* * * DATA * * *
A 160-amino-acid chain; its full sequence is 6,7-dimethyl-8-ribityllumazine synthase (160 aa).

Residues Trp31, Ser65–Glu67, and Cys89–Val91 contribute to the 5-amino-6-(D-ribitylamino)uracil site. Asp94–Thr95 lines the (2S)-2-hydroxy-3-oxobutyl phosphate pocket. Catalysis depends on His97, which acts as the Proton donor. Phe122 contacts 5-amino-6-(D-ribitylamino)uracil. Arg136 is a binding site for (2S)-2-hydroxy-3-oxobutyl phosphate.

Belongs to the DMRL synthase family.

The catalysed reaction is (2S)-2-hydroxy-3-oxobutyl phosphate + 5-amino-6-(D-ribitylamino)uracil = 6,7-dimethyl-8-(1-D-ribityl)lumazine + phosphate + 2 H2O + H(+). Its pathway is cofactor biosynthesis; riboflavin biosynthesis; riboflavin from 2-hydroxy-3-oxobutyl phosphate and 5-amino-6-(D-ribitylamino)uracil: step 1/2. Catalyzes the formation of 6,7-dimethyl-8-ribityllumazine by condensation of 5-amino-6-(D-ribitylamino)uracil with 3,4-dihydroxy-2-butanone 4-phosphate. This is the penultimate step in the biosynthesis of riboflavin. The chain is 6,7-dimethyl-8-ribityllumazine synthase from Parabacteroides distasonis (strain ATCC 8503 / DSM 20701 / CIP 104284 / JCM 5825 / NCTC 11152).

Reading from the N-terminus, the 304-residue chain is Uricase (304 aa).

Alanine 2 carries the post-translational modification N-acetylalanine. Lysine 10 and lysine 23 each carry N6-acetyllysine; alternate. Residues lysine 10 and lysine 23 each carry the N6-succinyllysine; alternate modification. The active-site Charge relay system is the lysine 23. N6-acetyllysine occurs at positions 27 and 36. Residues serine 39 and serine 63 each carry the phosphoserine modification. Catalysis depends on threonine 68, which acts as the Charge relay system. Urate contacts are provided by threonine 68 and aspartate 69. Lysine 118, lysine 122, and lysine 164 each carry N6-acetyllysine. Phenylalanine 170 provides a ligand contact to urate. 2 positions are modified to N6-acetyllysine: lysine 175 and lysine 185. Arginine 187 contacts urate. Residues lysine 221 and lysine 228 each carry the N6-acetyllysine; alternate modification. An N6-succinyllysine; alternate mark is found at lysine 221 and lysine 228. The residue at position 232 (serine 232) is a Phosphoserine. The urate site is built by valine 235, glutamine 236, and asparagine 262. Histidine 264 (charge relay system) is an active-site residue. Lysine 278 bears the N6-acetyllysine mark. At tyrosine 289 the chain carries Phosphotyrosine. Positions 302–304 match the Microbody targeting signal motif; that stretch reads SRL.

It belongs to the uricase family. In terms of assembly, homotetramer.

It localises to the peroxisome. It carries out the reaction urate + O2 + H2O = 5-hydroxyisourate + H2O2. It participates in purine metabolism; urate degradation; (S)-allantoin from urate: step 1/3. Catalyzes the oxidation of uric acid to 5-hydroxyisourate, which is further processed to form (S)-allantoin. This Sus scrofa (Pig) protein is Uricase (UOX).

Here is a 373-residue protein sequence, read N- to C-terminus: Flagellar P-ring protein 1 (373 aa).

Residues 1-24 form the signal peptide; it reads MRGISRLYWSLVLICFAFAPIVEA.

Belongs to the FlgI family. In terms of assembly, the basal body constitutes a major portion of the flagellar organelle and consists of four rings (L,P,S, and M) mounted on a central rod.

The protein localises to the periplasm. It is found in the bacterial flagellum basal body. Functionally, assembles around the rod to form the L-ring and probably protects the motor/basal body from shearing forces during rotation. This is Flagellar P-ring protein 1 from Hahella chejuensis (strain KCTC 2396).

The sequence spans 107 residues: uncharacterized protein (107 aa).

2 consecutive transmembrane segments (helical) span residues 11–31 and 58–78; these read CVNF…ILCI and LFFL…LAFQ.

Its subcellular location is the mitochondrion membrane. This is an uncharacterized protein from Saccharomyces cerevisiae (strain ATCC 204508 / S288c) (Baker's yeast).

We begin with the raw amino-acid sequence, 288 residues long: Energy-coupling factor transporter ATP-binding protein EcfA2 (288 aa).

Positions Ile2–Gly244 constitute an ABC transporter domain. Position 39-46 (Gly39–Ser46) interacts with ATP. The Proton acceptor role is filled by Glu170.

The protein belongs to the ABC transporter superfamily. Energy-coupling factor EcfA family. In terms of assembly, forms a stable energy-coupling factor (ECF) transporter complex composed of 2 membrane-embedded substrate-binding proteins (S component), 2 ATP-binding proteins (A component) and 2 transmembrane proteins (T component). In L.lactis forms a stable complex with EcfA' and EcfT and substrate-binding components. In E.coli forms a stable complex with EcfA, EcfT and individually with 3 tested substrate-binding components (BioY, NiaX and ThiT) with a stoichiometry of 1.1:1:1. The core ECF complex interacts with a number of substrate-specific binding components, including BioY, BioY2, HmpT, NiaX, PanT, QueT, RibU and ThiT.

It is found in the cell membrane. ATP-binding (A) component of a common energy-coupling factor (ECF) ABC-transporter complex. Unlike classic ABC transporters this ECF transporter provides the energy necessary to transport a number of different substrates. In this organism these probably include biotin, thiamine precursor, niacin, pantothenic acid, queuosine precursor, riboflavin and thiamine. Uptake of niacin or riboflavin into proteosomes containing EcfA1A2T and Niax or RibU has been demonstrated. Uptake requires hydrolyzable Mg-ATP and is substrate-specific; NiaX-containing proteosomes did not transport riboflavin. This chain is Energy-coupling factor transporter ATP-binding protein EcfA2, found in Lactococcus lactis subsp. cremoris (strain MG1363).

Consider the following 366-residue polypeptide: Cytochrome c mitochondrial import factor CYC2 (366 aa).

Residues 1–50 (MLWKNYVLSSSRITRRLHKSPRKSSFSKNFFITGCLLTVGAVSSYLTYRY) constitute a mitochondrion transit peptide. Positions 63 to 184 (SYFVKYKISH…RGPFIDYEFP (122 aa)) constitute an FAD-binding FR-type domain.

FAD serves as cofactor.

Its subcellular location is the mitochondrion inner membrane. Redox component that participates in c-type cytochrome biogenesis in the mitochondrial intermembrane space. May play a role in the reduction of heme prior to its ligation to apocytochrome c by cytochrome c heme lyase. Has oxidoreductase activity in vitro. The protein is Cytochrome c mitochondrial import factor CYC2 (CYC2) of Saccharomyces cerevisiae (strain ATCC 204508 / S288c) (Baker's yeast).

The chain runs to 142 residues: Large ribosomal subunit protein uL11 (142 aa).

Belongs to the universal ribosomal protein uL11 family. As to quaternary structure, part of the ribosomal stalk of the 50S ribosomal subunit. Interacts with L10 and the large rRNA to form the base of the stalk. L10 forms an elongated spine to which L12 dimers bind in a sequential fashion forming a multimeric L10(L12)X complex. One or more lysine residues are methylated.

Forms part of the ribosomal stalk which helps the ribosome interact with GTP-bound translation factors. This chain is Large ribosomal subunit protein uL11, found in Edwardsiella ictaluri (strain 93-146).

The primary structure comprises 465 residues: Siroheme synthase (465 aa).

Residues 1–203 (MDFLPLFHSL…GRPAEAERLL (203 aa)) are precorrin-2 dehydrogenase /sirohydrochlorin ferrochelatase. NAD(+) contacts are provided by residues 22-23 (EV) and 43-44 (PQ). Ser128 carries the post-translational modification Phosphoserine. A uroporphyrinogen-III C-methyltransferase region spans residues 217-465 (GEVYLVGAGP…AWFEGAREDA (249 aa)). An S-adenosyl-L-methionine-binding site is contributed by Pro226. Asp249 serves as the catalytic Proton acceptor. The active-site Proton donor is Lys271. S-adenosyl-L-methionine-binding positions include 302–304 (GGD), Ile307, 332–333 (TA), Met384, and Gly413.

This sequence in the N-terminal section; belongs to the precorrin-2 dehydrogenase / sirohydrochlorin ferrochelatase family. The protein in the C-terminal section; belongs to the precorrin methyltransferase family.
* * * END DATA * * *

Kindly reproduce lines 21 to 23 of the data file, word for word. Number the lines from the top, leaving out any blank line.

Residues 1–50 (MLWKNYVLSSSRITRRLHKSPRKSSFSKNFFITGCLLTVGAVSSYLTYRY) constitute a mitochondrion transit peptide. Positions 63 to 184 (SYFVKYKISH…RGPFIDYEFP (122 aa)) constitute an FAD-binding FR-type domain.

FAD serves as cofactor.

Its subcellular location is the mitochondrion inner membrane. Redox component that participates in c-type cytochrome biogenesis in the mitochondrial intermembrane space. May play a role in the reduction of heme prior to its ligation to apocytochrome c by cytochrome c heme lyase. Has oxidoreductase activity in vitro. The protein is Cytochrome c mitochondrial import factor CYC2 (CYC2) of Saccharomyces cerevisiae (strain ATCC 204508 / S288c) (Baker's yeast).